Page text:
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Laryngeal Massage: or, “Why would I let anyone put their hands around my throat?”

!Pril2017.UCLA.demo   “Vocal Massage”/ “Manual Therapy for Laryngeal Muscle Tension”/ “Circumlaryngeal Massage”/ “Myofascial Release for Speech Pathologists”/ “Voice Massage”/ “Hands-on Voice Therapy”/ “Musicians’ and Vocalists’ Massage”/”Adjusting the Voice Box”/ “Manual Laryngeal Musculoskeletal Tension Reduction.” There are lots of names for this kind of voice work, and it’s getting a lot of buzz. All of these labels generally mean that the muscles directly around the voice box (larynx) are being treated by hands-on touch therapy.

This area is typically avoided by standard massage therapies. But sometimes, direct touch or massage can help these “circum-laryngeal” muscles work better, feel better, or both. As a result, the vocal cords inside the “box” can find more ease of movement, which means better or wider-ranging vibration (sound). People with medical issues that give them trouble swallowing are also sometimes helped by this approach.

As far as I know, the concept was formally introduced into voice care in the 1980s by Dr. Arnold E. Aronson of the Mayo Clinic. Osteopath Jacob Lieberman, in London, became known in the 1990s for his “Voice Massage” treatments for singers. In 2011, the idea “buzzed” more publicly in in the USA, when ABC-news showed the Cleveland Clinic’s Claudio Milstein, Ph.D, a speech pathologist, using manual techniques to rapidly restore the voice of a woman who’d “thought she’d never speak again.”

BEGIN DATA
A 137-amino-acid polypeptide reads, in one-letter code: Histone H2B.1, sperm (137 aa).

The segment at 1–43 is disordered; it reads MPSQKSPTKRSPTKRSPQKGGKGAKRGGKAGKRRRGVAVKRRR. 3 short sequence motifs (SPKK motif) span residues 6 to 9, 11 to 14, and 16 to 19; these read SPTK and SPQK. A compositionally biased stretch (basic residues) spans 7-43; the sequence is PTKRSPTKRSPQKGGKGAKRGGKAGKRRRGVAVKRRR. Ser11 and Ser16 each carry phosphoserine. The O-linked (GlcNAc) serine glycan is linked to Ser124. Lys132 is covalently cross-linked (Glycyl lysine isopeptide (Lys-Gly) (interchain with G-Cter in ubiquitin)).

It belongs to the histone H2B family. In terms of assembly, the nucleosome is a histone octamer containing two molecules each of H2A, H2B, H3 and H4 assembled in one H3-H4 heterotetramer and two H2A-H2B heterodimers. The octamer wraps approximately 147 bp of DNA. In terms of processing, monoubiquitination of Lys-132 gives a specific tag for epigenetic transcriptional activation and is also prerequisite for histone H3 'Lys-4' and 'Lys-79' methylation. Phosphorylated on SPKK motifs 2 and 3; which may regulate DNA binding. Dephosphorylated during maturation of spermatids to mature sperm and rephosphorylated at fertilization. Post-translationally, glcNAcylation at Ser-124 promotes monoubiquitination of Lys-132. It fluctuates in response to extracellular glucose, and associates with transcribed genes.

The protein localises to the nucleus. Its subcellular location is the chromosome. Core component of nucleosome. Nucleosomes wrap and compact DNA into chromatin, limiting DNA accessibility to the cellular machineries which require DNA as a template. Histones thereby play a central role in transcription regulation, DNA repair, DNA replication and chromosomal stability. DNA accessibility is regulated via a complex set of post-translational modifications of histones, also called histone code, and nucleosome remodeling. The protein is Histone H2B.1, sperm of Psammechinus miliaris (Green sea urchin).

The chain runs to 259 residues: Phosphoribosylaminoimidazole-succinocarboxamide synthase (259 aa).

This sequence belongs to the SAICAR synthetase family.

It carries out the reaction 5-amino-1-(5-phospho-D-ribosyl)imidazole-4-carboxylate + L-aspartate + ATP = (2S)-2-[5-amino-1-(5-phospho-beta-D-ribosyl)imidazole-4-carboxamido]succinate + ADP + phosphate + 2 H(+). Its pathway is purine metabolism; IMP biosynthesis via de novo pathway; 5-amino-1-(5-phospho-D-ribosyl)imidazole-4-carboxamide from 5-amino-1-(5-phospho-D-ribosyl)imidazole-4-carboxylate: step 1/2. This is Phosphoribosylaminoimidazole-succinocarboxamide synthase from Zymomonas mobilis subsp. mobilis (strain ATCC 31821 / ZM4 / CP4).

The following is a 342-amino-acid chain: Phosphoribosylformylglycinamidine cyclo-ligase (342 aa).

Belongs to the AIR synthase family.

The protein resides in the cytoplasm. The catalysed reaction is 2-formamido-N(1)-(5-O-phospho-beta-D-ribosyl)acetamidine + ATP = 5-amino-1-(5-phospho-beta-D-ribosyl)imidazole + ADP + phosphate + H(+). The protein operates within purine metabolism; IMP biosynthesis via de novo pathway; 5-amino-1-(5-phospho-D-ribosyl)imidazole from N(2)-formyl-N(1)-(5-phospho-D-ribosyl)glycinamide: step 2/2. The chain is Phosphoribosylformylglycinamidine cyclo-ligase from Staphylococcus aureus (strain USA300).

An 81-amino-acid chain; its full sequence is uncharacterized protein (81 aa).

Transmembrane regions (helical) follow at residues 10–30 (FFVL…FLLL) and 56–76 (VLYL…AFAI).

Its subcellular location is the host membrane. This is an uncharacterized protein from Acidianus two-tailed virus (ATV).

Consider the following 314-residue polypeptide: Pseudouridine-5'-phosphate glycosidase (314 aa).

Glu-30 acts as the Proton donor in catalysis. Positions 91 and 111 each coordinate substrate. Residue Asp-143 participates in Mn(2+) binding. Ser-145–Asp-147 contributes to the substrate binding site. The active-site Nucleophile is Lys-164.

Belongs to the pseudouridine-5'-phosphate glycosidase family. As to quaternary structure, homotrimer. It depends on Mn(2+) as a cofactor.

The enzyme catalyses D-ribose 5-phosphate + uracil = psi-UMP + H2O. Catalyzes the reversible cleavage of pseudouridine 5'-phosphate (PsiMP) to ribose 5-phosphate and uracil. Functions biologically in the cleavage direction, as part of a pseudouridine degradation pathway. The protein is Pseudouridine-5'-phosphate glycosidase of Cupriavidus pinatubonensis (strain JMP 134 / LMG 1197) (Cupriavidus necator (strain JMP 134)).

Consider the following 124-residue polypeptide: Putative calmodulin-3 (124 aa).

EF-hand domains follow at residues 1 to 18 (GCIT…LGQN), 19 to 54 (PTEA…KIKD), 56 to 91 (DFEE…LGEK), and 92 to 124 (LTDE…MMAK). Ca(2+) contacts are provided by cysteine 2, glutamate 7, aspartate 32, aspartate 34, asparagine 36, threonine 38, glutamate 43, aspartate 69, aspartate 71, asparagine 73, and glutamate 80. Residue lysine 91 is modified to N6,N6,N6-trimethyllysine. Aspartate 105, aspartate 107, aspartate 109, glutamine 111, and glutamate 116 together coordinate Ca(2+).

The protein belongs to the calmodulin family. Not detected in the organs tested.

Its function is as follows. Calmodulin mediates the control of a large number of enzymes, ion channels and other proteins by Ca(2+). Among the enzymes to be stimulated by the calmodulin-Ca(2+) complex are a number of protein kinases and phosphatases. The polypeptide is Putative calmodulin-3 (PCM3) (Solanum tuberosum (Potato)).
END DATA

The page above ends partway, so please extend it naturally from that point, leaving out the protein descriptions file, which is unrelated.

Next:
Now, here in body-therapy-and-entertainment-heavy Los Angeles, I know of singing teachers, music-industry-oriented massage spas, acting teachers, and at least one physician, as well as licensed voice/speech therapists like me, who offer variations on laryngeal massage. And you can find several videos online that show you how to do it yourself. (I haven’t curated them, because I don’t generally believe that throat massage should be taught this way.)